Well known popular cliches, sayings, and expressions are used by people
in the work place, at the office, and at home. Some believe that cliches
should be avoided, but the best advice is to use cliches thoughtfully.
We hear and read popular cliches in real life conversations, movies, audio books, television shows - everywhere. Cliches are, for the most part, expressions that explain things in simplified terms. Like everything, using them has advantages and disadvantages. When you use them wisely, this can help you in various ways. That's why this page is included on our executive coaching website.
Understanding popular cliches can give ideas, suggestions, techniques, tips, and help in solving various challenges we often face in business, at the office, at home, or wherever we may be. I hope you will benefit from the examples I've chosen and the definitions and meanings as well.
• "Let's think outside of the box" - new, unusual, creative ideas for generating business or better organizing ourselves are needed and wanted.
• "Don't put all of your eggs into one basket" - it's time to diversify. Expand the products/services offered. Don't count completely on one customer, supplier, piece of equipment, or person, which often creates needless risk. (However, there are situations that you must put all your eggs in one basket - such as astronauts flying into space.)
• "The writing is on the wall" - this means that it's now obvious that something is about to happen, which could be good or bad, and may require immediate attention.
• "Do as I say, not as I do" - this implies management expects their associates to follow its orders, even if management doesn't follow their own orders. (But this is usually quite demoralizing for the associates.)
• "A win-win situation" - both parties (such as the business and its clients) should benefit from a business transaction or opportunity.
• "Might Makes Right" - people and organizations that are strong and wealthy usually get their way. (But this isn't always true: eventually, people and groups that "over-reach" - that are unethical - will face more resistance from various people, and sometimes will lose some of their power, money or clout.)
• "That's as clear as mud" - the explanation given is unclear; people don't understand what was said.
• "If at first you don't succeed, try, try again" - don't give up quickly, if you have an important goal you want to accomplish. (But don't keep trying to do it the same way, because you'll likely get the same outcome.)
• "Absence Makes the Heart Grow Fonder" - being away from a person or situation makes you want it more. (But this isn't always true: sometimes one finds that you don't miss the person or situation that much, and may be better off without.)
• "You Can't Teach an Old Dog New Tricks" - as people get older, we get more set in our ways and won't change. (But this isn't true: we do change physically as we age, have the ability to learn from the past, and can be encouraged to change.)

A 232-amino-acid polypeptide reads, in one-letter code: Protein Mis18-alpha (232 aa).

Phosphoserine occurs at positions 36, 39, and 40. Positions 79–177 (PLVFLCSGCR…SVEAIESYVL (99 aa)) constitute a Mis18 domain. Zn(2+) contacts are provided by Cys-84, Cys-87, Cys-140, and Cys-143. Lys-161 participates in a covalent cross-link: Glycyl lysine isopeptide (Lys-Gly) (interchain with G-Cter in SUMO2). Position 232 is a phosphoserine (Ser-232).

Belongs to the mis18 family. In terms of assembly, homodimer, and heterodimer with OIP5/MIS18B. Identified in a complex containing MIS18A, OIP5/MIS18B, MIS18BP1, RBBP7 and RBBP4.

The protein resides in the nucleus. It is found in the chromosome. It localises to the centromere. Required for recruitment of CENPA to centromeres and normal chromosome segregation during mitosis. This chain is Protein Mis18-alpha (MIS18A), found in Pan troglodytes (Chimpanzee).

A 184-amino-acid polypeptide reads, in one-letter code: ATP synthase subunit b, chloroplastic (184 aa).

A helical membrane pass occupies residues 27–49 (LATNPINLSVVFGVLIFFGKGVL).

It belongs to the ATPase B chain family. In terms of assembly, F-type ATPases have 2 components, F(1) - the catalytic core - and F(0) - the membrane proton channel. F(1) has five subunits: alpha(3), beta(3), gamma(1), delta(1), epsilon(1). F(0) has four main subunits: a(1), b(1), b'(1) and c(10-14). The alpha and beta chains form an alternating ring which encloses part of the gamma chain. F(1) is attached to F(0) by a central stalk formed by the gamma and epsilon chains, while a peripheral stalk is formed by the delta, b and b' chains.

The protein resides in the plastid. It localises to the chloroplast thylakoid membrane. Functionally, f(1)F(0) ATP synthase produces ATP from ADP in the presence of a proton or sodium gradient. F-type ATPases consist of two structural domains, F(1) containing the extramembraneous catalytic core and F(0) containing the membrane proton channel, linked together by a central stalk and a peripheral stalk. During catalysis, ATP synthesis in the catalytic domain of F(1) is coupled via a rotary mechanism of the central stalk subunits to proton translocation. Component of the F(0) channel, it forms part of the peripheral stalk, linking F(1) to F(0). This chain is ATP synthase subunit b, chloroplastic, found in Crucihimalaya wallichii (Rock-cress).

• "Clothes Don't Make the Man" - just because a person is well-dressed and looks attractive doesn't mean that person necessarily has lots of positive qualities or is someone you should get involved with.
• "There's No Place like Home" - it's often fun to experience new places but, at the end of the day, it's great to be home. (But eventually, most of us become ready to leave home, and find a new home.)
• "Money is the Root of all Evil" - the desire to have and keep money make people fight, cheat and do bad things. (Although this is sometimes true, many people use their money to do good things.)
• "The World is Paved with Good Intentions" - lots of people say and think about doing good things - but don't follow through with good action.
• "The Road to Hell is Paved with Good Intentions" - similar in meaning to the above, but this implies that as things get bad, people often STILL DON'T take actions that could improve things, so things keep getting worse.
• "Slippery Slope" - when people are on a slippery slope, they're in a dangerous, risky situation. In business, they're more likely to make a move (business decision) which won't work out, and their position/situation will go from bad to worse.
• "Rob Peter to Pay Paul" - when people can't take care of all of their obligations and are spread thin, they don't pay (or take back from) one obligation and pay another one.
• "Don't Rock the Boat" - this means to leave things alone if they're going OK as is. (But eventually, many people want changes, and do "rock the boat".)
• "Rome wasn't built in a day" - don't expect to make big accomplishments too quickly. It takes time AND smart, well planned work to produce great things.
Almost all children learn cliches; this carries into adulthood. People learning "English as a Second Language" are taught cliches, too; it's a "window" into our language and culture, for better AND for worse.
Cliches are often used to motivate, inspire, and make people think and learn about particular situations. There are times when popular cliches are perfectly acceptable language, are quite effective, and will even make people laugh and provide some levity!
But be aware that like anything, some people use cliches too often and inappropriately. It can make people sound "canned" or even "flippant". And, cliches are not correct in all situations. Like to discuss this, or something else on your mind? If so, please contact me. I'd be happy to meet you by email or phone.
Use your best judgment when using popular cliches and you're likely to use them successfully to convey your point.